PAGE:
But this atoll is at risk – from unregulated developments; massive mangrove cutting; dredging and other pressures that have escalated in the last ten years. Since 2004, a tourism development project of almost one hundred rooms has been under construction on Rope Walk Caye which lies within the Turneffe Atoll – and researchers have not been able to find an EIA for this development. So, today member of the conservation community, led by the Turneffe Atoll Trust, gathered to release the findings of a study that was conducted called ‘Risking the Atoll’. Conservationists are pointing out the impacts of these unsustainable activities on the atoll – and how those irresponsible activities have direct consequences on the economic and environmental value of this site.


Valentino Shal

“One of the biggest impacts have been dredging– the most damaging activity has been dredging. There is dredging of some of the islands, but also dredging of back reef flats we call them. This is a special type of reef you find at Turneffe, so breaking them up and removing them in the scale that we saw, is definitely damaging. The other one that we saw is the removal of mangroves. Mangroves are very critical and important habitats, so removing them without permits is also very damaging to the area. We know that a lot of fishers also depend on the Turneffe and so mangroves play a very important role in the fishing sector by providing nursery for fish; so simply removing them is not just going to destroy the mangroves but have a downstream effect on the fishing sector.”


So, stewards of this atoll are calling on Government provide better oversight of Turneffe Atoll. They also want to see users be more responsible when using or developing within the atoll.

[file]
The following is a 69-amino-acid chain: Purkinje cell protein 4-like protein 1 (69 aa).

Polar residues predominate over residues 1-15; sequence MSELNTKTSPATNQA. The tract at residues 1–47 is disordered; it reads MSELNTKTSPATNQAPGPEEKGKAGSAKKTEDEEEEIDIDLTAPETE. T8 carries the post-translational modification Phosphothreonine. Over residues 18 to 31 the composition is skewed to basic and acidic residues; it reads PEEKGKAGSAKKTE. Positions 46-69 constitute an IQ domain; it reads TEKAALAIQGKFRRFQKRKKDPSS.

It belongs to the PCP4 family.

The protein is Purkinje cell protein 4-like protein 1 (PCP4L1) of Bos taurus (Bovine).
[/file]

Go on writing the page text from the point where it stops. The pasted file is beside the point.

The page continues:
Valentino Shal

“We are asking that developers educate themselves about the rules and make sure they follow the rules. Any responsible developer should be concerned and interested in protecting the environment because their investment will also depend on that very same environment. No developer should be forced to follow the law but should be making sure that they are familiar with it and comply with it because it is in the interest of the environment but also in their own self interest to do so. We are also asking the government agencies to strengthen the monitoring of the area because they are the only ones that have the legal mandate to enforce the rules. Turneffe Atoll Trust does research; we don’t do any enforcement; that is left up to the government agencies. And, of course, the people who manage the area need to make sure that they are stricter with the enforcement of the rules of the area.”


Reporting for News Five, I’m Andrea Polanco.


Earlier today, we reached out to Chief Environmental Officer Martin Alegria about the developments out in the Turneffe Atoll, but we didn’t get a response.

Viewers please note: This Internet newscast is a verbatim transcript of our evening television newscast. Where speakers use Kriol, we attempt to faithfully reproduce the quotes using a standard spelling system.